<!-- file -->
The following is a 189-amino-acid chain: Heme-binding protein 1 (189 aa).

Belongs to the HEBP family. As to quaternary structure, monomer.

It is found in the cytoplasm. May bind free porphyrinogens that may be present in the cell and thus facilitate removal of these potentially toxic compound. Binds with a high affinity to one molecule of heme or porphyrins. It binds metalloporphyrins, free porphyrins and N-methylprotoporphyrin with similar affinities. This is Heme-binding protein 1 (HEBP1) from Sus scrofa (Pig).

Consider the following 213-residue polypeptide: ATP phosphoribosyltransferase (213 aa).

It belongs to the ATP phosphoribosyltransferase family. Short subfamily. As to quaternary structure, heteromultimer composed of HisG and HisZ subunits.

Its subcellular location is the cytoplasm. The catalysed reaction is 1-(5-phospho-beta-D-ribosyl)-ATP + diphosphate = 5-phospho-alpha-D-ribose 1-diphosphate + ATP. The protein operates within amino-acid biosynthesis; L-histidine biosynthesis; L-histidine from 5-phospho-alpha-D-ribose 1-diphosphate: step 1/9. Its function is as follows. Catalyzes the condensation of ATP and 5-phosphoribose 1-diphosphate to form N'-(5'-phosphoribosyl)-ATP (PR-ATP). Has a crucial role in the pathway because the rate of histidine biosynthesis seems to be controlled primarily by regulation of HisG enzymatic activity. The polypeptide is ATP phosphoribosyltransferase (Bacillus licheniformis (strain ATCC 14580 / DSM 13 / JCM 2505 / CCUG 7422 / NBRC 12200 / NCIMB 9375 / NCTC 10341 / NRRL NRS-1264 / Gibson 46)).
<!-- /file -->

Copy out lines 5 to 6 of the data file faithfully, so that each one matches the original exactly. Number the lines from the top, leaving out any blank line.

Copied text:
It belongs to the ATP phosphoribosyltransferase family. Short subfamily. As to quaternary structure, heteromultimer composed of HisG and HisZ subunits.

Its subcellular location is the cytoplasm. The catalysed reaction is 1-(5-phospho-beta-D-ribosyl)-ATP + diphosphate = 5-phospho-alpha-D-ribose 1-diphosphate + ATP. The protein operates within amino-acid biosynthesis; L-histidine biosynthesis; L-histidine from 5-phospho-alpha-D-ribose 1-diphosphate: step 1/9. Its function is as follows. Catalyzes the condensation of ATP and 5-phosphoribose 1-diphosphate to form N'-(5'-phosphoribosyl)-ATP (PR-ATP). Has a crucial role in the pathway because the rate of histidine biosynthesis seems to be controlled primarily by regulation of HisG enzymatic activity. The polypeptide is ATP phosphoribosyltransferase (Bacillus licheniformis (strain ATCC 14580 / DSM 13 / JCM 2505 / CCUG 7422 / NBRC 12200 / NCIMB 9375 / NCTC 10341 / NRRL NRS-1264 / Gibson 46)).